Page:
A Guest Post
FIRST, A WORD FROM APRIL:
I’ve known Nick for about 5 years, but the last couple years our lives have connected more. I was privileged to be a part of his coaching certification training nearly 2 years ago, and have since walked with him in his coaching work. Nick is the real deal.
Nick was an NFL linebacker for 8 years and has pivoted since retiring 4 years ago to become a stay-at-home-dad. He knows what winning looks like both in life + leadership. He’s a man of strength in his body, mind, + spirit. He has much to teach us about how to partner better at home.
Listen to his podcast episode on The Global Fringe HERE.
Through the years, whether it’s been sports or family, I’ve seen how owning my cluelessness, supporting the home team, and identifying the opponent are indispensable tools for thriving in one of life’s most complicated arenas — the family unit.
In my experience, home life and sports actually have a lot in common. For starters, they’re both messy and unpredictable, but also quite beautiful when the core fundamentals are respected and lived out.
The last decade has been wild for me, mainly because three significant threads in my life managed to collide and become intertwined — my spiritual life, career, and family all began growing around the same time. I used each area to help make sense of the other, and these are some of the fundamentals I’ve not been able to walk away from thus far.
Would you be happy with Jesus if he treated you how you treat your wife?
One morning, maybe four years into our marriage, I remember having this thought roll through my head and it pretty much left me speechless. I was fairly new to my faith when we got married, so the whole Jesus, church-bride, marriage thing was a strong picture for me to hold onto. When that thought smacked me over the head, it immediately highlighted some areas of my partnership as her husband that needed attention.
My Submission = Her Trust
Trust is not about self-confidence. I’ve noticed that Anna-Marie (my Ezer, MVP, superwoman) is so much more confident to partner with me when she sees that I’m modeling my actions and perspective off Jesus’ example, rather than my own opinions or beliefs. Trusting me feels so much safer when she sees that I’ve taken the steps to align and submit myself. Submission seems to have some supernatural domino effect.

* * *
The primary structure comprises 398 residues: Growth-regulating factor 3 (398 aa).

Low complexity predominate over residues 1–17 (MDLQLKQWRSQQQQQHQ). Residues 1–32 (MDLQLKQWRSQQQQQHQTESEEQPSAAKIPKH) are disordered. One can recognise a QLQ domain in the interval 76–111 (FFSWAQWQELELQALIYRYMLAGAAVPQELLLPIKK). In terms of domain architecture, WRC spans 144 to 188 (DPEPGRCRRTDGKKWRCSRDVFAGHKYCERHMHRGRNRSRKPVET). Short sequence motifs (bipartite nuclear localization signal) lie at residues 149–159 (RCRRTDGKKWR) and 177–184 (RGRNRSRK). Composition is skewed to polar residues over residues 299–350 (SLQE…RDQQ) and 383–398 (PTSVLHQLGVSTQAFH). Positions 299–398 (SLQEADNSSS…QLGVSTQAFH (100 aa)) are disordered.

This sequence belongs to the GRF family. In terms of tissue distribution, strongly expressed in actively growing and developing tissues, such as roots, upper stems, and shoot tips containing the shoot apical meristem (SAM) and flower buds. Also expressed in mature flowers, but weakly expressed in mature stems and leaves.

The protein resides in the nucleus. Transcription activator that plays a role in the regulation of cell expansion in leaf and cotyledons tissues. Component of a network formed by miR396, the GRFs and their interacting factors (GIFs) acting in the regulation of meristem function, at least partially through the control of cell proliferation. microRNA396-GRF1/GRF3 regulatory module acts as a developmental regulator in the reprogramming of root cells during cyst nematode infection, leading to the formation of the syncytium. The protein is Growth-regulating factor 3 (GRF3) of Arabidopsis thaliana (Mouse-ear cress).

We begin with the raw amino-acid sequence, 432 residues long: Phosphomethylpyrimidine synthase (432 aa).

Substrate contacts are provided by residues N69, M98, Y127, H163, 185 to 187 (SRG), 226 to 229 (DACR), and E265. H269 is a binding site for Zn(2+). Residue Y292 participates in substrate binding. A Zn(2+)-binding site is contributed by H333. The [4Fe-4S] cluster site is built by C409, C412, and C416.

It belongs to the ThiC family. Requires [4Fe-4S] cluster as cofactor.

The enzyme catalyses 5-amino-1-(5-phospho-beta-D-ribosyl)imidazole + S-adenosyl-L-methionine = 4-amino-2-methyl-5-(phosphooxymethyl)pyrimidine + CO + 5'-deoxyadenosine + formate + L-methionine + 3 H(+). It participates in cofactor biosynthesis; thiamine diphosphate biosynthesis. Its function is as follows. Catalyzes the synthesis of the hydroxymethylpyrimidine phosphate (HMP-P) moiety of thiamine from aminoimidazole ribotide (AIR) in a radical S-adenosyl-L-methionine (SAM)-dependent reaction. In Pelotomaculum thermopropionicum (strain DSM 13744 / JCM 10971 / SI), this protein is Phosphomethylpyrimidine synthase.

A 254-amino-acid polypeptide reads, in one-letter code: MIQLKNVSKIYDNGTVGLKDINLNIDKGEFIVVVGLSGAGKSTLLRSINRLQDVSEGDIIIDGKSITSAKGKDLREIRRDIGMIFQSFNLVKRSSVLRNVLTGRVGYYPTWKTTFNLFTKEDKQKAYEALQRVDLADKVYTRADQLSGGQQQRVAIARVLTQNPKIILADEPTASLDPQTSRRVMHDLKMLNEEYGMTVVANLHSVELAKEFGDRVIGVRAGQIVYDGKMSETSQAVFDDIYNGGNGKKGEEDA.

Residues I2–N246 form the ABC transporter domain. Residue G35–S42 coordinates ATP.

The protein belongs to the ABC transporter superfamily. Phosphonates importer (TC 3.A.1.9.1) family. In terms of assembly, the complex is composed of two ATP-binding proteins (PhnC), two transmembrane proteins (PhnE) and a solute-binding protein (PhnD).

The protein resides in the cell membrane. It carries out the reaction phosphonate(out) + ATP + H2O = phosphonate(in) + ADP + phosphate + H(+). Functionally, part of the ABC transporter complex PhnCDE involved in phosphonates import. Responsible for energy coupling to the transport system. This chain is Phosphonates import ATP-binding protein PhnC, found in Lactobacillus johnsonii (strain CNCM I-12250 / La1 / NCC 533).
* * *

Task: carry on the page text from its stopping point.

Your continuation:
Also, for our relationship, this includes me being honest when I don’t know something, being open when I am in need or struggling, and apologizing when necessary. (Look out for her blog about “the oversharing husband”).
Teamwork makes the dream work!
Coming from a sports background, I do my best to avoid corny cliches about teams and achievement, but sometimes they just work!
We genuinely work to create a family culture that says we are all with each other and for each other. Even our 4 year old son knows that when it comes to relationships, his highest priority is making people feel loved, while doing what he can to make their load a little lighter. (The reason he knows this is because of how many times we’ve had to revisit that discussion.)
Since Anna-Marie and I are the head of our home together, we frequently talk about the direction of our family for the sake of alignment about our mutually desired future. What are our routines? Who do we need to speak to? Where do we need to go? Along with that, we’ve made a habit of keeping each other up-to-date on what is happening inside us individually. As a husband and father, I’m excited by the privilege to invest my best energy in helping my family know the truth of themselves and have the courage to be that everywhere they go. Our default posture toward each other is to encourage and equip.
Finally, it’s hard to discuss any relationships, much less our home team, without touching on conflict resolution. This final thought has saved us from so many wasted or potentially regretful words.
Fight like teammates.
Early in our relationship, I argued with Anna-Marie in order to win. I was right; she was wrong. The only problem is, those types of interactions left us hurt and even further apart than before the disagreement. Later when we learned that we are not enemies, we still had to figure out how that changed our posture during conflict.
One day, it struck me that during any competition, you see heated interactions between just as many teammates as opposing team members. However, there are some key differences that are important to note. Opponents desire to derail each other, discourage, and demoralize. Whereas, when good teams get after each other, it’s for the sake of their common goal. It’s for progress and positive motion. Teammates call each other out when the team values or desired future is at risk. We embrace conflict as a way to get back into alignment. The tone and objective of those two types of conflict are totally different from one another.
Humility and teamwork. These ideas are priceless in action, but no more than platitudes when they’re not activated. Playing for the home team is such an honor because you know that that place you represent wants nothing but the best for you, which fuels you even more to give everything you have to secure the win.